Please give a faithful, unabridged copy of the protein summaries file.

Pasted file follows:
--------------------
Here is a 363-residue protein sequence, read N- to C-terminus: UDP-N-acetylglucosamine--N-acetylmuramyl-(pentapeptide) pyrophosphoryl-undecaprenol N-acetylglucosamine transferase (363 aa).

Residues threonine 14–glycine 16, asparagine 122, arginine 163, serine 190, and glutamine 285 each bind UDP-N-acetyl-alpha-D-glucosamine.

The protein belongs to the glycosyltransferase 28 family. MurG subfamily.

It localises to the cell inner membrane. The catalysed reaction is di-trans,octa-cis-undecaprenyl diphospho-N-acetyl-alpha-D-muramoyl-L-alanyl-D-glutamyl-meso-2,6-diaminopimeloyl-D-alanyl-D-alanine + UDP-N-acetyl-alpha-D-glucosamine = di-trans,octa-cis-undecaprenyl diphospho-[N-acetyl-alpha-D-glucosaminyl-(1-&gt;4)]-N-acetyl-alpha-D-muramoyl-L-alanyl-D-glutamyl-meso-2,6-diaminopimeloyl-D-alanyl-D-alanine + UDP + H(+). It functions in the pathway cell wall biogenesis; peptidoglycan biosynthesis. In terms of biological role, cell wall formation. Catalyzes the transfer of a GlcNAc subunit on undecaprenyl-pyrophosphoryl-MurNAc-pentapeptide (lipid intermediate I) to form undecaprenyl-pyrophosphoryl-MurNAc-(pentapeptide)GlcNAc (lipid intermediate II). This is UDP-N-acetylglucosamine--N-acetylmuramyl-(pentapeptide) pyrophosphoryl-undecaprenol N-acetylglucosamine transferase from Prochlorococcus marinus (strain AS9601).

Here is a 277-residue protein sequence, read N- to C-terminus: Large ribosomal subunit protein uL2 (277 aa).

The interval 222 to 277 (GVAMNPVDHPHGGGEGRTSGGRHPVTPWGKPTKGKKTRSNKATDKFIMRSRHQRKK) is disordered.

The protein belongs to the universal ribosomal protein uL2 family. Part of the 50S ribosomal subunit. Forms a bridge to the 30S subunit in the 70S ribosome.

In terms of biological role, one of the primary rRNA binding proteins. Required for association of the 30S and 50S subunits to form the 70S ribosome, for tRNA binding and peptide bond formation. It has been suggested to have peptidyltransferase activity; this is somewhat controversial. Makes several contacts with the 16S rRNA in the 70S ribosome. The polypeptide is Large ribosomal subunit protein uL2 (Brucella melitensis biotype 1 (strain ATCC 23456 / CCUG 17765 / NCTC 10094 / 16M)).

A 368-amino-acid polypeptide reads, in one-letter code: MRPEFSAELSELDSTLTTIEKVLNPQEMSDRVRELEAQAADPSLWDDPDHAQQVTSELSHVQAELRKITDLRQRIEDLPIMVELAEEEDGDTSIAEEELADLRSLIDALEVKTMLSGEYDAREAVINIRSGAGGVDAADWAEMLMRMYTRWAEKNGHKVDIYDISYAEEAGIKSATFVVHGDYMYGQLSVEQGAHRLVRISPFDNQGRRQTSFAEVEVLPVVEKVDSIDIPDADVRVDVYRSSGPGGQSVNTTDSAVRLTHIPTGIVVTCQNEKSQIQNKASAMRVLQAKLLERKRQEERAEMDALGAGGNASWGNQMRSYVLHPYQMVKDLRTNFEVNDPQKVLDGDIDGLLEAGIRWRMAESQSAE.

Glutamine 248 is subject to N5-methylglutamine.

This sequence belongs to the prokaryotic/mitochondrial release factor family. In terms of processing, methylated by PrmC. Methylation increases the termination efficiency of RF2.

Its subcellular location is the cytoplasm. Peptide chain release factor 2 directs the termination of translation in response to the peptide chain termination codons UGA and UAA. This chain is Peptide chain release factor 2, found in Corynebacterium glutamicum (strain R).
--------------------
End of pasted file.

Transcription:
Here is a 363-residue protein sequence, read N- to C-terminus: UDP-N-acetylglucosamine--N-acetylmuramyl-(pentapeptide) pyrophosphoryl-undecaprenol N-acetylglucosamine transferase (363 aa).

Residues threonine 14–glycine 16, asparagine 122, arginine 163, serine 190, and glutamine 285 each bind UDP-N-acetyl-alpha-D-glucosamine.

The protein belongs to the glycosyltransferase 28 family. MurG subfamily.

It localises to the cell inner membrane. The catalysed reaction is di-trans,octa-cis-undecaprenyl diphospho-N-acetyl-alpha-D-muramoyl-L-alanyl-D-glutamyl-meso-2,6-diaminopimeloyl-D-alanyl-D-alanine + UDP-N-acetyl-alpha-D-glucosamine = di-trans,octa-cis-undecaprenyl diphospho-[N-acetyl-alpha-D-glucosaminyl-(1-&gt;4)]-N-acetyl-alpha-D-muramoyl-L-alanyl-D-glutamyl-meso-2,6-diaminopimeloyl-D-alanyl-D-alanine + UDP + H(+). It functions in the pathway cell wall biogenesis; peptidoglycan biosynthesis. In terms of biological role, cell wall formation. Catalyzes the transfer of a GlcNAc subunit on undecaprenyl-pyrophosphoryl-MurNAc-pentapeptide (lipid intermediate I) to form undecaprenyl-pyrophosphoryl-MurNAc-(pentapeptide)GlcNAc (lipid intermediate II). This is UDP-N-acetylglucosamine--N-acetylmuramyl-(pentapeptide) pyrophosphoryl-undecaprenol N-acetylglucosamine transferase from Prochlorococcus marinus (strain AS9601).

Here is a 277-residue protein sequence, read N- to C-terminus: Large ribosomal subunit protein uL2 (277 aa).

The interval 222 to 277 (GVAMNPVDHPHGGGEGRTSGGRHPVTPWGKPTKGKKTRSNKATDKFIMRSRHQRKK) is disordered.

The protein belongs to the universal ribosomal protein uL2 family. Part of the 50S ribosomal subunit. Forms a bridge to the 30S subunit in the 70S ribosome.

In terms of biological role, one of the primary rRNA binding proteins. Required for association of the 30S and 50S subunits to form the 70S ribosome, for tRNA binding and peptide bond formation. It has been suggested to have peptidyltransferase activity; this is somewhat controversial. Makes several contacts with the 16S rRNA in the 70S ribosome. The polypeptide is Large ribosomal subunit protein uL2 (Brucella melitensis biotype 1 (strain ATCC 23456 / CCUG 17765 / NCTC 10094 / 16M)).

A 368-amino-acid polypeptide reads, in one-letter code: MRPEFSAELSELDSTLTTIEKVLNPQEMSDRVRELEAQAADPSLWDDPDHAQQVTSELSHVQAELRKITDLRQRIEDLPIMVELAEEEDGDTSIAEEELADLRSLIDALEVKTMLSGEYDAREAVINIRSGAGGVDAADWAEMLMRMYTRWAEKNGHKVDIYDISYAEEAGIKSATFVVHGDYMYGQLSVEQGAHRLVRISPFDNQGRRQTSFAEVEVLPVVEKVDSIDIPDADVRVDVYRSSGPGGQSVNTTDSAVRLTHIPTGIVVTCQNEKSQIQNKASAMRVLQAKLLERKRQEERAEMDALGAGGNASWGNQMRSYVLHPYQMVKDLRTNFEVNDPQKVLDGDIDGLLEAGIRWRMAESQSAE.

Glutamine 248 is subject to N5-methylglutamine.

This sequence belongs to the prokaryotic/mitochondrial release factor family. In terms of processing, methylated by PrmC. Methylation increases the termination efficiency of RF2.

Its subcellular location is the cytoplasm. Peptide chain release factor 2 directs the termination of translation in response to the peptide chain termination codons UGA and UAA. This chain is Peptide chain release factor 2, found in Corynebacterium glutamicum (strain R).